Discharge Noise Not Music 3xLP box set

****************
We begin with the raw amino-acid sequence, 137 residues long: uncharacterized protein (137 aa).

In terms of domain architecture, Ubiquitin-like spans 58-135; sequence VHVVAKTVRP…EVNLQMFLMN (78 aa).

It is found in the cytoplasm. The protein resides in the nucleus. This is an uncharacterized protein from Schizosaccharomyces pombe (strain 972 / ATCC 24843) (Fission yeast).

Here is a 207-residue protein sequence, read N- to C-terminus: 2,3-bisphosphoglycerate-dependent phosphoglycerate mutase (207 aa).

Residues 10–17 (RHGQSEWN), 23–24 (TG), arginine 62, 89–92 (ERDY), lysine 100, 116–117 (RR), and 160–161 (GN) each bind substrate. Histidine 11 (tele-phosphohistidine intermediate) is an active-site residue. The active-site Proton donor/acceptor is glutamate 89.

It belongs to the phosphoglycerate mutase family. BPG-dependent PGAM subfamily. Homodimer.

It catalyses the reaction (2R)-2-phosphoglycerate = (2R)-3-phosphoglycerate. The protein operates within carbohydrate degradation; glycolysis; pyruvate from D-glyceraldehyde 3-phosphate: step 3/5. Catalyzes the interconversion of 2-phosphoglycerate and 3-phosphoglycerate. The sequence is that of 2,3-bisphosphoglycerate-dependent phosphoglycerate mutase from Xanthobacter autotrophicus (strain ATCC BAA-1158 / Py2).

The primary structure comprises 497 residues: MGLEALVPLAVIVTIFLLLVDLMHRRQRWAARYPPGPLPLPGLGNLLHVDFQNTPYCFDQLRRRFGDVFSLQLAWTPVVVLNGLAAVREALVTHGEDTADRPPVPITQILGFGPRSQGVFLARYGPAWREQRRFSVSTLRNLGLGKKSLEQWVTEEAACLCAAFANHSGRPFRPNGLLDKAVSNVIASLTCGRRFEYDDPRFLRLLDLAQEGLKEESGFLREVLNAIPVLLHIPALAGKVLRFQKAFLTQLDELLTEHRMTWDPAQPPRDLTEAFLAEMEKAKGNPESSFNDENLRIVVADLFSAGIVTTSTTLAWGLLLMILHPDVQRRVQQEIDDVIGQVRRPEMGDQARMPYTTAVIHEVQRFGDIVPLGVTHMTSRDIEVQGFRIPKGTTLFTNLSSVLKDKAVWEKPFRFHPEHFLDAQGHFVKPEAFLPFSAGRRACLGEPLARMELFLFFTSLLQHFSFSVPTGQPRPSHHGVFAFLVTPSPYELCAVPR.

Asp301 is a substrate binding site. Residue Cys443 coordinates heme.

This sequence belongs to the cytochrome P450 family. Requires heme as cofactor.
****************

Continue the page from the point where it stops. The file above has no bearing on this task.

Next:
F.O.A.D. has a reputation for doing great retrospective releases with lavish packaging and lots of unreleased material. They pulled out all the stops for this most important of bands: three LPs, a bonus 7”, a hardbound book (in the size and shape of an LP, to fit in the box) and a poster. The first live LP features a shockingly good audience recording of a 1980 London gig. This was previously bootlegged as the First Ever London Show LP but this version sounds cleaner and captures the band’s early fire and energy. I really enjoyed this recording as it’s all the early 7” material, played with great verve and gusto. You can tell these guys are young and fired up with a new sound and message. A rare documentation of music history in the making. The second LP is a soundboard recording from Detroit from 1982. I don’t think this recording has surfaced before, except perhaps among tape traders. The third live LP is a soundboard recording from the 100 Club from 1983 and features more of the Hear Nothing See Nothing Say Nothing-era material. It captures the band’s progression into a more metallic realm, but still comes across as pure hardcore, just with the added high-pitched scream or lead here and there. The highlight of this release, though, is the book. There are lots of flyers, photos and press clippings, many never before seen. Rich “Militia” Walker does an entertaining job of retelling how much DISCHARGE was reviled by the music press while at the same time inspiring a diehard following of devoted fans. He is pretty fair and balanced, is in a good position to measure the band’s worldwide impact on music, and I think he was a good choice to handle this important task. The DISCHARGE story related here ends abruptly in 1983 with Price of Silence. Notably omitted is the second US tour with BATTALION OF SAINTS; however, some flyers from those gigs are featured and one of the live LPs is from this era. Not told is the story of DISCHARGE’s later years and the third US tour, perhaps for the better. Absent from the proceedings is Cal, so we don’t get his voice on the early days or the band’s message. But this doesn’t detract too much from the overall package—and what a package it is. We may take a moment to contrast the lavish nature of a triple-LP box set and hardbound book to the raw and urgent 7” singles of the early days. I do enjoy F.O.A.D.’s deluxe reissues and the care that goes into them. At times it seems far from the roots of hardcore, but as diehard fan, I appreciate the attention to quality and detail. Is this release essential? No. Is it a rare treat for diehard DISCHARGE fans? Yes. If it’s in your budget and you love DISCHARGE, it’s certainly worth picking up for the book and graphics alone, even if you don’t care for live albums.